1. Attention: We have put together a thread with tips and a tutorial video to help with using the new software. Please take a moment to check out the thread here: Trapshooters.com Tutorial & Help Video.
    Dismiss Notice

Rhode adds hardware to Olympic medal collection

Discussion in 'Uncategorized Threads' started by Joe Potosky, Aug 23, 2008.

Thread Status:
Not open for further replies.
  1. Joe Potosky

    Joe Potosky Well-Known Member

    Jan 29, 1998
    Rhode adds hardware to Olympic medal collection

    Kimberly won silver in skeet shooting - By Keith Lair, Pasadena Star-News

    Kimberly Rhode now has a set and a place in the U.S. Olympic history books.

    The Monrovia resident returned home from Beijing on Monday with a silver medal she won in women's skeet shooting last week at the Olympic Games. She is the first American woman to have medalled in the sport and only the third American to ever earn a medal in the event.

    Teammates Vincent Hancock made it four just days later, when he won gold in the men's competition.

    The second-place finish gives her two golds, a silver and a bronze in four different Olympics. Her previous medals had been won in double trap, an event that was eliminated after the 2004 Athens Games.

    "This is one of the best," Rhode said this week, while trying to readjust from the 15-hour time difference in China. "I had to work five times harder for this medal. I had to work harder for this medal than my other medals. There were so many things to overcome, from my arm (injury) to the changing of events. And I had such a short period of time in which to do it."

    The cities of Monrovia and El Monte, where she grew up, and Cal Poly Pomona, from which she graduated, will honor her in September.

    Monrovia will honor her Sept. 2 at a City Council meeting, El Monte will honor her as part of an open house relating to a new law enforcement facility on Sept. 20 and Cal Poly again will hold a "Kim Rhode Day" as part of its invocation event for staff and faculty members Sept. 22.

    Rhode and her U.S. teammates spent three weeks in Asia - a week training in South Korea and two weeks in Beijing. She marched in the opening ceremonies, in the fifth row on the outside, "behind a big basketball player," and remained in Beijing a few days after her event to cheer on her teammates and tour sites with relatives and her fiance, Mike Harryman.

    The competition, the third since the International Olympic Committee separated the genders, was unusual. Held in a downpour, the event went to a three-competitor sudden death shootoff between Rhode, eventual winner Chiara Cainero of Italy and Christine Brinker of Germany. They all hit 93 of the 100 clay targets.

    "Sudden death is not that common, especially for the Olympics and especially for three," said Rhode, 29. "Usually, it might be between first and second or second and third. That tells you of the high quality of athletes, and it showed."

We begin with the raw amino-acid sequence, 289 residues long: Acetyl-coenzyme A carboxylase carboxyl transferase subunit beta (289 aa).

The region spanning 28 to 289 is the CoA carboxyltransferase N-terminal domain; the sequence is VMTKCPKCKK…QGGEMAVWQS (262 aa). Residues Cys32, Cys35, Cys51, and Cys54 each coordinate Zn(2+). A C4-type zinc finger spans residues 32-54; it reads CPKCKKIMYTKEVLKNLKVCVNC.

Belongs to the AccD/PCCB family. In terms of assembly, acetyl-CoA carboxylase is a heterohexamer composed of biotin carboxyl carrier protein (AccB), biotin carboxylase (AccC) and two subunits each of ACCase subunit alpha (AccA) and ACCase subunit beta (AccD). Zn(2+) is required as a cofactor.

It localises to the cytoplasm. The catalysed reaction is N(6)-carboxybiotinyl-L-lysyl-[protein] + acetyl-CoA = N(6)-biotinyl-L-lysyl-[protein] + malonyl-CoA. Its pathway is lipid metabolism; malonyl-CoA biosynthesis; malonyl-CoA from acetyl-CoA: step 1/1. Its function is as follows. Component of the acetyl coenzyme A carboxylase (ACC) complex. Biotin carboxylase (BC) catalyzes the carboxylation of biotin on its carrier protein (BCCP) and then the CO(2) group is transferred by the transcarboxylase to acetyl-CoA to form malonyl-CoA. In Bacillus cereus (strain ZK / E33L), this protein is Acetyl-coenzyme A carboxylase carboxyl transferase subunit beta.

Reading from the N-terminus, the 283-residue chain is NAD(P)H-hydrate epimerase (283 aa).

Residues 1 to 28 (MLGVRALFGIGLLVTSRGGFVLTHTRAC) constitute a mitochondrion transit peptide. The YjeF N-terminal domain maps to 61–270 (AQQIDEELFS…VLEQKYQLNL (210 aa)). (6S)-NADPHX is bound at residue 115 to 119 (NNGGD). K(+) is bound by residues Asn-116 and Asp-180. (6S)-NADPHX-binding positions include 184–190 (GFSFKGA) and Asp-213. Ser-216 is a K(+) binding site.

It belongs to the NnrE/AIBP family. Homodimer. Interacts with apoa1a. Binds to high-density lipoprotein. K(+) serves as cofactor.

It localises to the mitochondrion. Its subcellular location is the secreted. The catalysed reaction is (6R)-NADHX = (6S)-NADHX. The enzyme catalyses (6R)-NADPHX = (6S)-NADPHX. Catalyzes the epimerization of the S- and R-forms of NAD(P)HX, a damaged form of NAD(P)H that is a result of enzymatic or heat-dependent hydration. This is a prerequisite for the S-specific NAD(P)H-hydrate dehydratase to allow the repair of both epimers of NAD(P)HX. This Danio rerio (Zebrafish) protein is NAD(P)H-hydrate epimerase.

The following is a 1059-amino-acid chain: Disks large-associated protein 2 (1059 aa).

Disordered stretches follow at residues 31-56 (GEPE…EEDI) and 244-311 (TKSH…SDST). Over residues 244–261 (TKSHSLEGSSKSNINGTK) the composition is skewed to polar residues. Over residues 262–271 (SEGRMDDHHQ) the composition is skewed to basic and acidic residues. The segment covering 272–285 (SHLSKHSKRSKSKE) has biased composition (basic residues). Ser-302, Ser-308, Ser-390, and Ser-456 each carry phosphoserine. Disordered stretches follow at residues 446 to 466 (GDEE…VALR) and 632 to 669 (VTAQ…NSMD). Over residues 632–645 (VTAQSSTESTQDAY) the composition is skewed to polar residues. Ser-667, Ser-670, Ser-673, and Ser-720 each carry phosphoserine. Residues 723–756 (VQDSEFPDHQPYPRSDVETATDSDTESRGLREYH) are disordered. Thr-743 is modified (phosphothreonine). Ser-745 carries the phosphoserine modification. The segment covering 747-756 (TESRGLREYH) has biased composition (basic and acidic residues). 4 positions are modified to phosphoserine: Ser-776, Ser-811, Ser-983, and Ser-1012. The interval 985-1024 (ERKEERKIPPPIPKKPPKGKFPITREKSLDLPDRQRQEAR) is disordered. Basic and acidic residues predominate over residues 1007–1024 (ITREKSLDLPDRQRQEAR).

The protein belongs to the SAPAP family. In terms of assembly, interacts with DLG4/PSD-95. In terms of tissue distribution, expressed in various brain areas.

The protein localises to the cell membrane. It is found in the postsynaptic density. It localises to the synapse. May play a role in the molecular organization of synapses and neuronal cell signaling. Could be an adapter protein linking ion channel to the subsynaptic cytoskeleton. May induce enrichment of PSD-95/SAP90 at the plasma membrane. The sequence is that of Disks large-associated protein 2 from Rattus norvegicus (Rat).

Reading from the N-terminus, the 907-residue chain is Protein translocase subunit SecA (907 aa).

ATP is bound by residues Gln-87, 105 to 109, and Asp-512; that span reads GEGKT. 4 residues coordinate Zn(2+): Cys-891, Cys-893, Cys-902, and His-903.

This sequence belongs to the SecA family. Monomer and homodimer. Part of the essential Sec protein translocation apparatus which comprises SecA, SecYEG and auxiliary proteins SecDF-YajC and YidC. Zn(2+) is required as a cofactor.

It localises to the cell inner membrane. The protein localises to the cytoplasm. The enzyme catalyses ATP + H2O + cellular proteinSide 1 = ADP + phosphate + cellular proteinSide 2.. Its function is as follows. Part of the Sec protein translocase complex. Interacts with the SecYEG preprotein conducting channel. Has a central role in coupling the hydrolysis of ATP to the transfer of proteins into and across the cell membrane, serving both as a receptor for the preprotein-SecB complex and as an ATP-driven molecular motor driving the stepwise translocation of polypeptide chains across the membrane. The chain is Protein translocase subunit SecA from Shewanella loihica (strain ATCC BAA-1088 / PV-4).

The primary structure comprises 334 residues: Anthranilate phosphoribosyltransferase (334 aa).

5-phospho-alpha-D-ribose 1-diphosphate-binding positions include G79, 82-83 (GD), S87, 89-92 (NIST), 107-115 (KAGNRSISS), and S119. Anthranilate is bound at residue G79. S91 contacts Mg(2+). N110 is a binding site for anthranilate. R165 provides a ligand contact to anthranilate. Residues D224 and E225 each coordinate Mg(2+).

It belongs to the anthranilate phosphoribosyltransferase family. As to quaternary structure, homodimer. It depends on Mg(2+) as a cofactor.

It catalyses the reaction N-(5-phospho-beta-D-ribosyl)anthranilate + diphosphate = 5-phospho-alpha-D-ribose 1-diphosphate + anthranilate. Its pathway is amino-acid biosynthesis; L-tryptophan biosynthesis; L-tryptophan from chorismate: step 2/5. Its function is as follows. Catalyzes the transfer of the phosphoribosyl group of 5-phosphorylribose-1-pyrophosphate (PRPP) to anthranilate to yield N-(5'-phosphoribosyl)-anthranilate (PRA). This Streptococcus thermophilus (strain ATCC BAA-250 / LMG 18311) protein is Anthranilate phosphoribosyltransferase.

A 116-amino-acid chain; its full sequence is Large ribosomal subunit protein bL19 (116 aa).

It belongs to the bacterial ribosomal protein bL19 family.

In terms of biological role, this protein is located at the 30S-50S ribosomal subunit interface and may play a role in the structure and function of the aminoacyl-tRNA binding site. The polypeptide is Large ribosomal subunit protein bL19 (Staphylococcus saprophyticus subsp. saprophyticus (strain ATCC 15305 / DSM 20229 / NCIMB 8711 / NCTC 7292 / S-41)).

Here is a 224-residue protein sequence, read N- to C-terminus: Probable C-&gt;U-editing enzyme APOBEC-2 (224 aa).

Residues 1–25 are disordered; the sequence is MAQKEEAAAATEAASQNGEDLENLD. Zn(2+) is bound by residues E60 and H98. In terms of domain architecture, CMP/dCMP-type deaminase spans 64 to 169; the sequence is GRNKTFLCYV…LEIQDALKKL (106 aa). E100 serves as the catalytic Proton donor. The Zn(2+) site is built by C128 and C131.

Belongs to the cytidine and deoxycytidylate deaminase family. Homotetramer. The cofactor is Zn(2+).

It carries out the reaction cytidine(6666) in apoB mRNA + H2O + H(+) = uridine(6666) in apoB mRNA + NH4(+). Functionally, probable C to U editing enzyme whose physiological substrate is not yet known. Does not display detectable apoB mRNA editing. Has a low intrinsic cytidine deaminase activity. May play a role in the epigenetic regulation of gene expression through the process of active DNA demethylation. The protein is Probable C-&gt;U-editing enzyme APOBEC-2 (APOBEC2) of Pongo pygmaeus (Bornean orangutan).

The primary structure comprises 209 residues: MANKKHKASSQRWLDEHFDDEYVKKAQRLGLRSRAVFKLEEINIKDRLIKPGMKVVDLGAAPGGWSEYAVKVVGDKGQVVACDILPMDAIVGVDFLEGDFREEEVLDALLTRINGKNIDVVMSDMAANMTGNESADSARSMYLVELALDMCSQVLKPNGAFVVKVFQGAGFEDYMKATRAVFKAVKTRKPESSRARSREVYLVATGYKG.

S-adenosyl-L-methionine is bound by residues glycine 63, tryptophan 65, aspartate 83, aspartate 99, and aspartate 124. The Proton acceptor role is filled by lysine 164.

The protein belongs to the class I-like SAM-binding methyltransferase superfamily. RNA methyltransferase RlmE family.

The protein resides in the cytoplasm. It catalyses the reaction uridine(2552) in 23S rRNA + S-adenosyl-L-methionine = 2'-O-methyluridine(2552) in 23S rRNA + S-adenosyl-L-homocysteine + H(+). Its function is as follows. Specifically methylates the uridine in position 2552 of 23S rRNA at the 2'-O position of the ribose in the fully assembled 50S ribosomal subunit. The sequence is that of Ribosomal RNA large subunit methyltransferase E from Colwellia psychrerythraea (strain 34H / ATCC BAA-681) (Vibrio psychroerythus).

There was no rain when the competition started, and Rhode was tied for third after the first 75 shots, breaking 70 targets. The top six advanced to the final 25 clays and Rhode hit the most, 23, and got into the shootoff when leader Cainero hit 21.

    That's when Rhode said she first noticed the weather conditions, which had turned into a downpour.

    "I lifted my shotgun for the first shot and water was running off my elbow like a river," she recalled. "That's when I realized it was like a monsoon. That's why the top shooters advanced; they did not let the conditions distract them."

    But thanks to her father, Richard, the rain didn't faze her either.

    "We would be training (at Newhall's Oak Tree Gun Club) and it would be pouring," she said. "I would want to quit, but Dad would tell me that sometime I might be shooting in the rain. So, thanks Dad."

    The three athletes drew numbers from a hat for the shoot-off; Rhode getting No. 1, a spot she said did not matter to her. She hit the first target, but missed the second. Brinker did the same and Cainero hit both of her targets for gold.

    "I mis-mounted and sort of had to trick-shot it," Rhode said of the first clay. "That put me out of position for the second one."

    After Cainero's victory, it took several minutes to resume the silver-bronze match because of Cainero's celebration. Rhode hit both clays and Brinker missed the second clay, giving Rhode the silver.

    "Everyone worked just as hard to get there, but only three can walk away with a medal, so as much as I wanted to win, I couldn't be happier."

    Rhode said she has already set her sights on London in 2012, and she is only stepping away from her MX-12 Perazzi shotgun just enough to recuperate and get her time bearings straight. She's then going back to Oak Tree to begin preparing for next year's USA Shooting team.

    There is a fall selection match Sept. 13-20 in Colorado Springs, Colo. She will then shoot in a World Cup event in Russia.
Thread Status:
Not open for further replies.